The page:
Fifty years ago: Flowerpower, the Vietnam War, singles like ‘Waiting For the Sun’ (The Doors), ‘Do it again’ (The Beach Boys) and ‘The Dock of the Bay’ (Otis Redding) come out, Martin Luther King is murdered and young people revolt in their desire for freedom. It was during that period that Berry Visser started MOJO Concerts in an attic room in Delft.
From 12 April, Museum Prinsenhof Delft will celebrate the 50th anniversary of this special Delft company with the exhibition MOJO Backstage: Delft masters in the music industry. The exhibition shows the development of MOJO and how the company has grown into the largest festival organizer and concert promoter in the Netherlands. With this exhibition, designed by Peter te Bos, the museum shows how a small country can be great.
From 1968 to the present: MOJO as a “Delft master” in the music industry
Driven by his passion for pop music, Delft-born Berry Visser started the one-man company MOJO Concerts in 1968. With some bluff, he knows how to catch multiple bands in London for the first multi-day festival in the Netherlands: the Holland Pop Festival in the Kralingse Bos. Shortly thereafter Leon joined Ramakers, first as Berry’s assistant and soon as his partner. Together they organize many concerts and festivals that still attract tens of thousands of visitors, such as Lowlands and Pinkpop.
What once started as a one-man company in Delft, has grown into a Dutch market leader in the music industry with an American world player (Live Nation) as the owner. Since the first stadium concert with Bob Dylan, there is no celebrity that MOJO has put on the Dutch stage. MOJO also devises innovative solutions to help the public enjoy music more and more, from crush barriers to festival tents such as cathedrals.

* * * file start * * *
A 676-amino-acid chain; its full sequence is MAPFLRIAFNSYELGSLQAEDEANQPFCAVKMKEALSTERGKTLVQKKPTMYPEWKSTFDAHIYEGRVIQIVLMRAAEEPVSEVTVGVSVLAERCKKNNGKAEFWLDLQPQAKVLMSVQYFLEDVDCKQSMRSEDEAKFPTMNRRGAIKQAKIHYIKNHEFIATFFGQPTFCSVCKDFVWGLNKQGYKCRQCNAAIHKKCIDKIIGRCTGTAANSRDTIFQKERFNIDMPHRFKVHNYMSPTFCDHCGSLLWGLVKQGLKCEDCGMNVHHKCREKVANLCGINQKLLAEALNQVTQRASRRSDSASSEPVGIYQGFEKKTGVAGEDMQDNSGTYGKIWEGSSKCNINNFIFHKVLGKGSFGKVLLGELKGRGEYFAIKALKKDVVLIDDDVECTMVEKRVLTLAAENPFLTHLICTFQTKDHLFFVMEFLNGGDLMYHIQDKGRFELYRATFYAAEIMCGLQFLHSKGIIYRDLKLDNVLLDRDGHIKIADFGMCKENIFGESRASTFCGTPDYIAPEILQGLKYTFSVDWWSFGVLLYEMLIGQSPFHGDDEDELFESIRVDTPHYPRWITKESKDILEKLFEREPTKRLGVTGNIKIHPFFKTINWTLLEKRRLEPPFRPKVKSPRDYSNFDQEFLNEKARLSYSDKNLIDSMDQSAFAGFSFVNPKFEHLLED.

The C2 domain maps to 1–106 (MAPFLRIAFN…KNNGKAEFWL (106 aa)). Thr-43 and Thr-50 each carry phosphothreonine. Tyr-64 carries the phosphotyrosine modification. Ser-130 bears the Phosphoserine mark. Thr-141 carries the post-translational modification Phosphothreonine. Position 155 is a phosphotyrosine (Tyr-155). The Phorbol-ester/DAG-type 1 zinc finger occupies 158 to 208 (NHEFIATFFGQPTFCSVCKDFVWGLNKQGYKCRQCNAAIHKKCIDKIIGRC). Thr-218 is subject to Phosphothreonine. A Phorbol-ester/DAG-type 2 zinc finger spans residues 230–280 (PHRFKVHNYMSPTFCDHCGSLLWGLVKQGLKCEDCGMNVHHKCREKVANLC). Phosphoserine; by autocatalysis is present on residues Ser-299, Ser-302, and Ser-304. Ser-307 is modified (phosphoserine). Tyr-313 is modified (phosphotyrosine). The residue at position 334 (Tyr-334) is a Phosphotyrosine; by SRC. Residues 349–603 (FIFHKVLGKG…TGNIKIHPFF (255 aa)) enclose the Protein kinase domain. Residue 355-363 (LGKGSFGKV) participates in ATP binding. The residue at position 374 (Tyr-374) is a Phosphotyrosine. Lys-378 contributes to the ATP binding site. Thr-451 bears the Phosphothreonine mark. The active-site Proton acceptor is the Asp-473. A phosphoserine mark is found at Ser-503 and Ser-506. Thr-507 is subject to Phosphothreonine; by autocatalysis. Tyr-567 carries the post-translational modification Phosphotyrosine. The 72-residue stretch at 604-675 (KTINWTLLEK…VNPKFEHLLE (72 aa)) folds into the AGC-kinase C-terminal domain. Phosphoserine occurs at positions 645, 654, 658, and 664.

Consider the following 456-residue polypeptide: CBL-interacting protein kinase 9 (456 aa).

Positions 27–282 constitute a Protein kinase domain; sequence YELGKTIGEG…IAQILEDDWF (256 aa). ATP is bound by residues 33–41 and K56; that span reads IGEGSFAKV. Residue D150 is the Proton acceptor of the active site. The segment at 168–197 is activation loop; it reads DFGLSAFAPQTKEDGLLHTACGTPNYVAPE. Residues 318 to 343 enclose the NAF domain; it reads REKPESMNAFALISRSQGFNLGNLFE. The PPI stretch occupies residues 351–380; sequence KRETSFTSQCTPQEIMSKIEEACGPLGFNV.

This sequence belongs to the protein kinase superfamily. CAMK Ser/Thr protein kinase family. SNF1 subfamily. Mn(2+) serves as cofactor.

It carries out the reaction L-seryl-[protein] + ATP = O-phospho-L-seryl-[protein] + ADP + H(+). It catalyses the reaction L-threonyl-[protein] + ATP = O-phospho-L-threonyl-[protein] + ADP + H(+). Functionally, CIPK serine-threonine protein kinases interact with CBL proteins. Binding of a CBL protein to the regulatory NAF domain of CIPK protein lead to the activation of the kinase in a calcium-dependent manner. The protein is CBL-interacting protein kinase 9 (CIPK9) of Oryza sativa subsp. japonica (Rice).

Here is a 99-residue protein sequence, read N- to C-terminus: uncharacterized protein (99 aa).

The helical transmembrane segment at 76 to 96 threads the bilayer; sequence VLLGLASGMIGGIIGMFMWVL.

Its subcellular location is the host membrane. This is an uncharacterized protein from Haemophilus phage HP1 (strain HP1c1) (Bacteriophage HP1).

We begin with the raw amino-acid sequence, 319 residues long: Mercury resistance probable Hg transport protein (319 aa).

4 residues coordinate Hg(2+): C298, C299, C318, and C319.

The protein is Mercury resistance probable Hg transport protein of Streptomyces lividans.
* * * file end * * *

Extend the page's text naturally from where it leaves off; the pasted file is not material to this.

About the exhibition
The MOJO Backstage exhibition shows how in fifty years MOJO developed into the successful company it is today. Visitors discover what is involved behind the scenes to organize a large-scale music event, but they also take on the role of the artist. Original posters, video clips, admission tickets and photos take the visitor on a trip down memory lane. In Virtual Reality, they get a backstage experience at a concert by Dutch most popular rapper Ronnie Flex in AFAS Live.
The exhibition was designed by Peter te Bos, lead singer of the band Claw Boys Claw and for years associated with MOJO as a designer for Lowlands.
The exhibition shows the development in a social context with attention to the dark side of the music industry in addition to euphoria. Berry Visser makes a cemetery from the inner garden of the museum.
The exhibition and peripheral programming have been made possible in part thanks to contributions from VSBfonds, Prins Bernhard Cultuur Fonds, Ruitenburg advisers & accountants and the Municipality of Delft.
Museum Prinsenhof Delft is working closely with MOJO for this exhibition.
Since 2017, Ruben Brouwer and John Mulder have been the directors of MOJO, supported by a management team and a Board of Directors in the person of Leon Ramakers. MOJO still operates from the city of Delft.